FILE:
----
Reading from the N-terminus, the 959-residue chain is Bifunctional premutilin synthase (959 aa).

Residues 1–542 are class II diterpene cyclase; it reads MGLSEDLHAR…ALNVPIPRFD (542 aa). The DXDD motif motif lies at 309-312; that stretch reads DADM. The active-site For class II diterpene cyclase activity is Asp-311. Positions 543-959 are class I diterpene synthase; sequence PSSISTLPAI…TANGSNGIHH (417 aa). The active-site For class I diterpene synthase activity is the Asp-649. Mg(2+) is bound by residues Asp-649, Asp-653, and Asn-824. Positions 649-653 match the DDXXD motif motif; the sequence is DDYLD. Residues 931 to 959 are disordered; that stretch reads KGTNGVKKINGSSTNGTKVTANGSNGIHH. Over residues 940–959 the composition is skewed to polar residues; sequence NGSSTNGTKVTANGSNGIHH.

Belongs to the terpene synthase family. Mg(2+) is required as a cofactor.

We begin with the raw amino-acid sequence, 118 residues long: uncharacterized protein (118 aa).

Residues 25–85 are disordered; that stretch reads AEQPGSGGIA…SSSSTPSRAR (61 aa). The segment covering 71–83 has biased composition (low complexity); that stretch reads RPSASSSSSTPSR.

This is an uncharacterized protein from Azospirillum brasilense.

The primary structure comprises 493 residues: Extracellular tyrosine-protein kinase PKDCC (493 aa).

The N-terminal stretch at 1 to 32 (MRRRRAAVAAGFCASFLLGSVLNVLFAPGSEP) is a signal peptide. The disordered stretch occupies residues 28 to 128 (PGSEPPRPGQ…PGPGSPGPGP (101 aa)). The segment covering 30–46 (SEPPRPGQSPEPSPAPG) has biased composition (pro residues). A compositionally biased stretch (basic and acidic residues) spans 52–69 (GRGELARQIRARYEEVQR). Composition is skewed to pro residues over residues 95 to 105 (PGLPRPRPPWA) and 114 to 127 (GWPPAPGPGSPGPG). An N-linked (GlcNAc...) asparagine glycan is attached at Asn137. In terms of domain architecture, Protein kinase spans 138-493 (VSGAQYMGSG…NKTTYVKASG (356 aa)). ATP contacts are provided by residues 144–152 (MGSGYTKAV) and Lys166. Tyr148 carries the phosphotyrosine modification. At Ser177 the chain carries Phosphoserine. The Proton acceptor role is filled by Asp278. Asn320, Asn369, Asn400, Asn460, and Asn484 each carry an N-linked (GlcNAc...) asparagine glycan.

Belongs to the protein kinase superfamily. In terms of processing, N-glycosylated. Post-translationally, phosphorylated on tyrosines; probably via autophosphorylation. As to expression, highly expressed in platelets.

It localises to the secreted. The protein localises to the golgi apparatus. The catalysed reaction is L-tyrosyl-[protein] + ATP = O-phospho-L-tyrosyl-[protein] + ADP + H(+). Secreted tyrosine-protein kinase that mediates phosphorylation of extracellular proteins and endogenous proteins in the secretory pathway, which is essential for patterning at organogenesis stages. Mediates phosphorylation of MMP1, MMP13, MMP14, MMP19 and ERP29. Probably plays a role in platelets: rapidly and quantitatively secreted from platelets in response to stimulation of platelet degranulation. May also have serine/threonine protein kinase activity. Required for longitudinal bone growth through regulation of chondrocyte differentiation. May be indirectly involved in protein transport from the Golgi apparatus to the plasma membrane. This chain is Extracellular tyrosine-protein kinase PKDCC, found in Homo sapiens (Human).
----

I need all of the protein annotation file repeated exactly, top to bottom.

Reading from the N-terminus, the 959-residue chain is Bifunctional premutilin synthase (959 aa).

Residues 1–542 are class II diterpene cyclase; it reads MGLSEDLHAR…ALNVPIPRFD (542 aa). The DXDD motif motif lies at 309-312; that stretch reads DADM. The active-site For class II diterpene cyclase activity is Asp-311. Positions 543-959 are class I diterpene synthase; sequence PSSISTLPAI…TANGSNGIHH (417 aa). The active-site For class I diterpene synthase activity is the Asp-649. Mg(2+) is bound by residues Asp-649, Asp-653, and Asn-824. Positions 649-653 match the DDXXD motif motif; the sequence is DDYLD. Residues 931 to 959 are disordered; that stretch reads KGTNGVKKINGSSTNGTKVTANGSNGIHH. Over residues 940–959 the composition is skewed to polar residues; sequence NGSSTNGTKVTANGSNGIHH.

Belongs to the terpene synthase family. Mg(2+) is required as a cofactor.

We begin with the raw amino-acid sequence, 118 residues long: uncharacterized protein (118 aa).

Residues 25–85 are disordered; that stretch reads AEQPGSGGIA…SSSSTPSRAR (61 aa). The segment covering 71–83 has biased composition (low complexity); that stretch reads RPSASSSSSTPSR.

This is an uncharacterized protein from Azospirillum brasilense.

The primary structure comprises 493 residues: Extracellular tyrosine-protein kinase PKDCC (493 aa).

The N-terminal stretch at 1 to 32 (MRRRRAAVAAGFCASFLLGSVLNVLFAPGSEP) is a signal peptide. The disordered stretch occupies residues 28 to 128 (PGSEPPRPGQ…PGPGSPGPGP (101 aa)). The segment covering 30–46 (SEPPRPGQSPEPSPAPG) has biased composition (pro residues). A compositionally biased stretch (basic and acidic residues) spans 52–69 (GRGELARQIRARYEEVQR). Composition is skewed to pro residues over residues 95 to 105 (PGLPRPRPPWA) and 114 to 127 (GWPPAPGPGSPGPG). An N-linked (GlcNAc...) asparagine glycan is attached at Asn137. In terms of domain architecture, Protein kinase spans 138-493 (VSGAQYMGSG…NKTTYVKASG (356 aa)). ATP contacts are provided by residues 144–152 (MGSGYTKAV) and Lys166. Tyr148 carries the phosphotyrosine modification. At Ser177 the chain carries Phosphoserine. The Proton acceptor role is filled by Asp278. Asn320, Asn369, Asn400, Asn460, and Asn484 each carry an N-linked (GlcNAc...) asparagine glycan.

Belongs to the protein kinase superfamily. In terms of processing, N-glycosylated. Post-translationally, phosphorylated on tyrosines; probably via autophosphorylation. As to expression, highly expressed in platelets.

It localises to the secreted. The protein localises to the golgi apparatus. The catalysed reaction is L-tyrosyl-[protein] + ATP = O-phospho-L-tyrosyl-[protein] + ADP + H(+). Secreted tyrosine-protein kinase that mediates phosphorylation of extracellular proteins and endogenous proteins in the secretory pathway, which is essential for patterning at organogenesis stages. Mediates phosphorylation of MMP1, MMP13, MMP14, MMP19 and ERP29. Probably plays a role in platelets: rapidly and quantitatively secreted from platelets in response to stimulation of platelet degranulation. May also have serine/threonine protein kinase activity. Required for longitudinal bone growth through regulation of chondrocyte differentiation. May be indirectly involved in protein transport from the Golgi apparatus to the plasma membrane. This chain is Extracellular tyrosine-protein kinase PKDCC, found in Homo sapiens (Human).